Monday, 20 February 2017

Why I left the Boy Scouts

There's a been a lot of talk about abuse in churches. Are they bad places for young people? Well, here's a story that may surprise you. It happened to me. Perhaps it happened to you.

My parents were outdoor types, and wanted me to enjoy the same lifestyle.  So, at an early age I was enrolled firstly in the local Cub Scout pack, and that inevitably led on to my becoming a Boy Scout. You might know the drill - learning how to cook over an open fire, lots of games, an easy discipline,  and learning about self-reliance and teamwork. That's what it promised, and that's what it often delivered. I climbed mountains, went on expeditions and camps, canoed down rivers, embarked on long hikes across the countryside, and even performed in musical shows. This was all well and good. The volunteer leaders were keen and enthusiastic, our parents were impressed, and there was a waiting list for places.

But there was another side to it, a darker element- and it came from the older boys when we went away on camps. Have you ever heard of 'pegging out'? Let me enlighten you. It involved a group of older boys choosing one victim, then fixing him to the ground, stretched out, his arms and legs pinioned by ropes and tent pegs. Once helpless, the victim was publicly stripped part naked, exposing their genitals. These were then smeared with anything to hand. Waste food. Boot polish. Mud. After that, they were left there for a few minutes until finally being released. What larks, eh?
This was a regular practice at every camp, and it was visited on just about everybody. The Scout leaders just let it happen. After all, boys will be boys. The subject was never mentioned in negative terms to the older boys who were patrol leaders, it was never forbidden, and never challenged, except in one case that I can remember.

Once a 'pegging out' took place, a curious psychology occurred. I had my own public humiliation in the back of a truck taking us all home from camp (no pegs, just stronger hands holding me down). Immediately afterwards, I was demanding that somebody else I disliked should get the same treatment. Fortunately, I was ignored. But that, I suspect, is the pattern repeated in so many ways around the world, in different guises. Once the unwanted club membership has been painfully forced on someone, the victim wants to drag others in as well. (Why should they escape if I didn't?) We never told our parents - or if we did, it was probably dismissed as good laddish fun, so stop making a fuss. It's all part of growing up.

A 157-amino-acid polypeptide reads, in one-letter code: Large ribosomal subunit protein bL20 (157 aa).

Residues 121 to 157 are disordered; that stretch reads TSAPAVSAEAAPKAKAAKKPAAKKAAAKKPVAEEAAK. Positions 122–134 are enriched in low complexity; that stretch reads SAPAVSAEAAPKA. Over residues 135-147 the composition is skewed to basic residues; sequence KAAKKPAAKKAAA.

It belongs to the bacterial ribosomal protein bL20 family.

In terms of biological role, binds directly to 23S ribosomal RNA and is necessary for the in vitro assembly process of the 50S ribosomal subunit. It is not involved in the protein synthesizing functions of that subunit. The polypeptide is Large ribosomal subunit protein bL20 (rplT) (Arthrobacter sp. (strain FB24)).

In a way, it was similar to circumcision- except that the purpose here was ritual humiliation, not celebration. To be become truly one of 'us' as a Scout, you had to be mildly tortured. Now, 'initiation rites' go back a long way in human history, and there's probably something psychological hidden away inside the rituals, about painfully becoming an adult. But in our Scout troop at that time, 'pegging out' was simply a brief moment of mob rule, a pointless chastising that took pleasure in the embarrassment of others. Looking back now... it stinks. Our leaders should have been protecting us from each other, but most of them didn't. I still don't understand why.

To everyone's surprise, I left the Scouts at the age of 14. Our local church youth group had girls (who I was beginning to find much more interesting), and it was run by caring adults who showed us respect, encouraged us to read, to think, to question what we were told, and to treat others with respect too. In many ways, I was a pretentious seeker-after-truth who made lots of mistakes- but thanks to those people, I learned to see the world differently to most of my peers, and became the first in my family to go to university. That evangelical Anglican Church was good, and it made a positive difference to the lives of hundreds of young people. The Scouts claimed to be doing that, but actually lived by a different ethic.

So when you read newspaper headlines about the past abuse of young people and children in the Christian church, don't forget that this kind of behaviour was widespread. That doesn't make it any better, and of course, the Churches (of all people!) should have taken better steps to stop it. But I'm not sure we can blame any particular philosophies or theologies for encouraging it or making it possible. Abusers will always find an excuse, no matter what their station or situation. I'm sure the Scouting movement's approach to child safeguarding has improved since the 1970s. Perhaps my experience was unusual for its time- but somehow, I doubt it. Looking back, I'm so glad I left when I did.

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